In some areas of Trinidad and Tobago medical facilities can be limited. Private clinics are able to treat most ordinary problems, but medical evacuation to Miami or elsewhere may be necessary in more serious cases. Make sure you have adequate travel health insurance and accessible funds to cover the cost of any medical treatment abroad and repatriation.

UK health authorities have classified Trinidad and Tobago as having a risk of Zika virus transmission. For information and advice about the risks associated with Zika virus, visit the National Travel Health Network and Centre website.

Mosquito-borne dengue fever is endemic to Latin America and the Caribbean and can occur throughout the year.

The 2013 UNAIDS Report on the Global AIDS Epidemic estimated that around 14,000 adults aged 15 or over in Trinidad & Tobago were living with HIV; the prevalence percentage was estimated at around 1.5% of the adult population compared to the prevalence percentage in adults in the UK of around 0.25%. Exercise normal precautions to avoid exposure to HIV/AIDS.

If you need emergency medical assistance during your trip, dial 811 and ask for an ambulance. You should contact your insurance/medical assistance company promptly if you are referred to a medical facility for treatment. 


Earthquakes are a potential threat and tremors are felt occasionally. On 21 August 2018 Trinidad and Tobago experienced an earthquake in excess of magnitude 6.7 causing damage to some buildings and communication networks. To learn more about what to do before, during and after an earthquake, visit the website of the US Federal Emergency Management Agency.


The Caribbean hurricane season normally runs from June to November. Trinidad and Tobago is rarely affected by hurricanes but can experience severe storm conditions. You can monitor local and international weather updates from the National Hurricane Centre

See our Tropical cyclones page for advice about how to prepare effectively and what to do if you’re likely to be affected by a hurricane or tropical cyclone.

Seismic activity

You should monitor the alert level of the underwater volcano ‘Kick’em Jenny’, located 5 miles off the coast of Grenada. Observe any maritime exclusion zones and follow the advice of the local authorities in the event of increased activity or eruption.

If you’re abroad and you need emergency help from the UK government, contact the nearest British embassy, consulate or high commission. If you need urgent help because something has happened to a friend or relative abroad, contact the FCDO in London on 020 7008 5000 (24 hours).

Foreign travel checklist

Read our foreign travel checklist to help you plan for your trip abroad and stay safe while you’re there.

Travel safety

The FCDO travel advice helps you make your own decisions about foreign travel. Your safety is our main concern, but we can’t provide tailored advice for individual trips. If you’re concerned about whether or not it’s safe for you to travel, you should read the travel advice for the country or territory you’re travelling to, together with information from other sources you’ve identified, before making your own decision on whether to travel. Only you can decide whether it’s safe for you to travel.

When we judge the level of risk to British nationals in a particular place has become unacceptably high, we’ll state on the travel advice page for that country or territory that we advise against all or all but essential travel. Read more about how the FCDO assesses and categorises risk in foreign travel advice.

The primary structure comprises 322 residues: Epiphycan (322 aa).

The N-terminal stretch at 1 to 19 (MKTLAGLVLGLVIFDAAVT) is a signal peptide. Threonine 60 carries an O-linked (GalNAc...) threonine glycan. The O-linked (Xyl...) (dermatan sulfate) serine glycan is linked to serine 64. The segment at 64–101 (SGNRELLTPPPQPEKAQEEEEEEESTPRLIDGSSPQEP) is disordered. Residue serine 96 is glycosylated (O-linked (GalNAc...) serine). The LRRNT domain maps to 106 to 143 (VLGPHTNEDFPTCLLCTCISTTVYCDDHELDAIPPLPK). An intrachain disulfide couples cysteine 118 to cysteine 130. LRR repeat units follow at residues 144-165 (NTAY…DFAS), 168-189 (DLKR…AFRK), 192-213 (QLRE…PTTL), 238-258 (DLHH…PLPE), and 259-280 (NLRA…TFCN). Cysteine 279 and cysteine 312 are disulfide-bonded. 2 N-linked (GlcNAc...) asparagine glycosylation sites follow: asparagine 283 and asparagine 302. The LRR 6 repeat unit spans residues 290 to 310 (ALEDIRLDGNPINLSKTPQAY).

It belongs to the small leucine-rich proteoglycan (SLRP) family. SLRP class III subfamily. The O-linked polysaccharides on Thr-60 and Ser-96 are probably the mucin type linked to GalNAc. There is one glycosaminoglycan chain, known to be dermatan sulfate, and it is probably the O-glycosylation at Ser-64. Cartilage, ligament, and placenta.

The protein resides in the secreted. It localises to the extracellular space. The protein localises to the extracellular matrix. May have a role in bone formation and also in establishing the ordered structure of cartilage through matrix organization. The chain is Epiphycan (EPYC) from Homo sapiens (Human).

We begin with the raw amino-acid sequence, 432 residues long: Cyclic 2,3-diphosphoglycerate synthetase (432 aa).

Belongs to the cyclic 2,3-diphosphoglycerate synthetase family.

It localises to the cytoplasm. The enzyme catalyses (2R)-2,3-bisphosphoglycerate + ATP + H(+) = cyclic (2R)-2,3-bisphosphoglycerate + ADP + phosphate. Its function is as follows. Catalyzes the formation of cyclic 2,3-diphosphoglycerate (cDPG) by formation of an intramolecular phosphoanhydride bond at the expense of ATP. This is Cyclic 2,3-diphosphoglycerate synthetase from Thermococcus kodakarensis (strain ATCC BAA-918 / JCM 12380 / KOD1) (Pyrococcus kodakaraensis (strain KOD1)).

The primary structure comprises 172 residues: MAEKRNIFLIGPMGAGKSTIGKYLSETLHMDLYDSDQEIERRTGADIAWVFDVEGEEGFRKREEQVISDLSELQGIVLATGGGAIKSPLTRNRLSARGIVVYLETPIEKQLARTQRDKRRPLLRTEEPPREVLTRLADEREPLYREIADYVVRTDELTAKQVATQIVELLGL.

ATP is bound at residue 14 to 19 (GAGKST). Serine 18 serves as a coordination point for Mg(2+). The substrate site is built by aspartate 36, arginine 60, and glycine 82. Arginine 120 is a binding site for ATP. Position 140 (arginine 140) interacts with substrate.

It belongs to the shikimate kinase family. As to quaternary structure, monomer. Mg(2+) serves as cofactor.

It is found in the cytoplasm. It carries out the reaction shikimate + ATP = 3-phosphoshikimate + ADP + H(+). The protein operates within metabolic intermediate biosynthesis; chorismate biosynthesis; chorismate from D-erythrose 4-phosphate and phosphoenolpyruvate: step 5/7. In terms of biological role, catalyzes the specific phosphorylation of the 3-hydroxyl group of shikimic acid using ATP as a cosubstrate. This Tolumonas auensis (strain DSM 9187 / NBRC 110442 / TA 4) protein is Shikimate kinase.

Our crisis overseas page suggests additional things you can do before and during foreign travel to help you stay safe.

Refunds and cancellations

If you wish to cancel or change a holiday that you’ve booked, you should contact your travel company. The question of refunds and cancellations is a matter for you and your travel company. Travel companies make their own decisions about whether or not to offer customers a refund. Many of them use our travel advice to help them reach these decisions, but we do not instruct travel companies on when they can or can’t offer a refund to their customers.

For more information about your rights if you wish to cancel a holiday, visit the Citizen’s Advice Bureau website. For help resolving problems with a flight booking, visit the website of the Civil Aviation Authority. For questions about travel insurance, contact your insurance provider and if you’re not happy with their response, you can complain to the Financial Ombudsman Service.

Registering your travel details with us

We’re no longer asking people to register with us before travel. Our foreign travel checklist and crisis overseas page suggest things you can do before and during foreign travel to plan your trip and stay safe.

Previous versions of FCDO travel advice

If you’re looking for a previous version of the FCDO travel advice, visit the National Archives website. Versions prior to 2 September 2020 will be archived as FCO travel advice. If you can’t find the page you’re looking for there, send the Travel Advice team a request.

Further help

If you’re a British national and you have a question about travelling abroad that isn’t covered in our foreign travel advice or elsewhere on GOV.UK, you can submit an enquiry, or contact us on Twitter or Facebook. We’re not able to provide tailored advice for specific trips.

Visa and passport information is updated regularly and is correct at the time of publishing. You should verify critical travel information independently with the relevant embassy before you travel.